Covariate Balance Tables and Plots

Generate balance tables and plots for covariates of groups preprocessed through matching, weighting or subclassification, for example, using propensity scores. Includes integration with 'MatchIt', 'twang', 'Matching', 'optmatch', 'CBPS', 'ebal', and 'WeightIt' for assessing balance on the output of their preprocessing functions. Users can also specify data for balance assessment not generated through the above packages. Also included are methods for assessing balance in clustered or multiply imputed data sets.

Welcome to cobalt, which stands for Covariate Balance Tables (and Plots). cobalt allows users to assess balance on covariate distributions in preprocessed groups generated through weighting, matching, or subclassification, such as by using the propensity score. cobalt's primary function is, which stands for "balance table", and essentially replaces (or supplements) the balance assessment tools found in the R packages twang, MatchIt, CBPS, and Matching. To examine how integrates with these packages and others, see the help file for with ?, which links to the methods used for each package. Each page has examples of how is used with the package. There are also three vignette detailing the use of cobalt, which can be accessed with browseVignettes("cobalt"): one for basic uses of cobalt, one for the use of cobalt with additional packages, and another for the use of cobalt with multiply imputed and/or clustered data. Currently, cobalt is compatible with output from MatchIt, twang, Matching, optmatch, CBPS, ebal, and WeightIt. as well as data not processed through these packages.

Why cobalt?

Most of the major conditioning packages contain functions to assess balance; so why use cobalt at all? cobalt arose out of several desiderata when using these packages: to have standardized measures that were consistent across all conditioning packages, to allow for flexibility in the calculation and display of balance measures, and to incorporate recent methodological recommendations in the assessment of balance. In addition, cobalt has unique plotting capabilities that make use of ggplot2 in R for balance assessment and reporting.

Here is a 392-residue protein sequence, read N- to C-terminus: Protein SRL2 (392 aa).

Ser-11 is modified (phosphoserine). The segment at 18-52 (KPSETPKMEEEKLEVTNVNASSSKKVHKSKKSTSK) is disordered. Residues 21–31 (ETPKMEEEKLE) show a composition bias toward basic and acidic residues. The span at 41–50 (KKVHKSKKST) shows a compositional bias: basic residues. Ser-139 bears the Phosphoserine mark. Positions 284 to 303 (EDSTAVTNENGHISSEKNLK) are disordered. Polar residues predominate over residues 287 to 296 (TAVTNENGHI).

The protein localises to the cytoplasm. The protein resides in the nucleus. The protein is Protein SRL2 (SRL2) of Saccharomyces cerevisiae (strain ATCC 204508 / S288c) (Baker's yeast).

Because conditioning methods are spread across several packages which each have their idiosyncrasies in how they report balance (if at all), comparing the resulting balance from various conditioning methods can be a challenge. cobalt unites these packages by providing a single, flexible tool that intelligently processes output from any of the conditioning packages and provides the user with both useful defaults and customizable options for display and calculation. cobalt also allows for balance assessment on data not generated through any of the conditioning packages. In addition, cobalt has tools for assessing and reporting balance for clustered data sets, data sets generated through multiple imputation, and data sets with a continuous treatment variable, all features that exist in very limited capacities or not at all in other packages.

A large focus in devloping cobalt was to streamline output so that only the most useful, non-redundant, and complete information is displayed, all at the user's choice. Balance statistics are intuitive, methodological informed, and simple to interpret. Visual displays of balance reflect the goals of balance assessment rather than being steps removed. While other packages have focused their efforts on processing data, cobalt only assesses balance, and does so particularly well.

New features are being added all the time, following the cutting edge of methodolgocial work on balance assessment. As new packages and methods are developed, cobalt will be ready to integrate them to further our goal of simple, unified balance assessment.

Below are examples of cobalt's primary functions:

data("lalonde", package = "cobalt")
m.out <- matchit(treat ~ age + educ + race + married + nodegree + re74 + re75, 
    data = lalonde)
# Checking balance before and after matching:, m.threshold = 0.1, un = TRUE)
#> Call:
#>   matchit(formula = treat ~ age + educ + race + married + nodegree +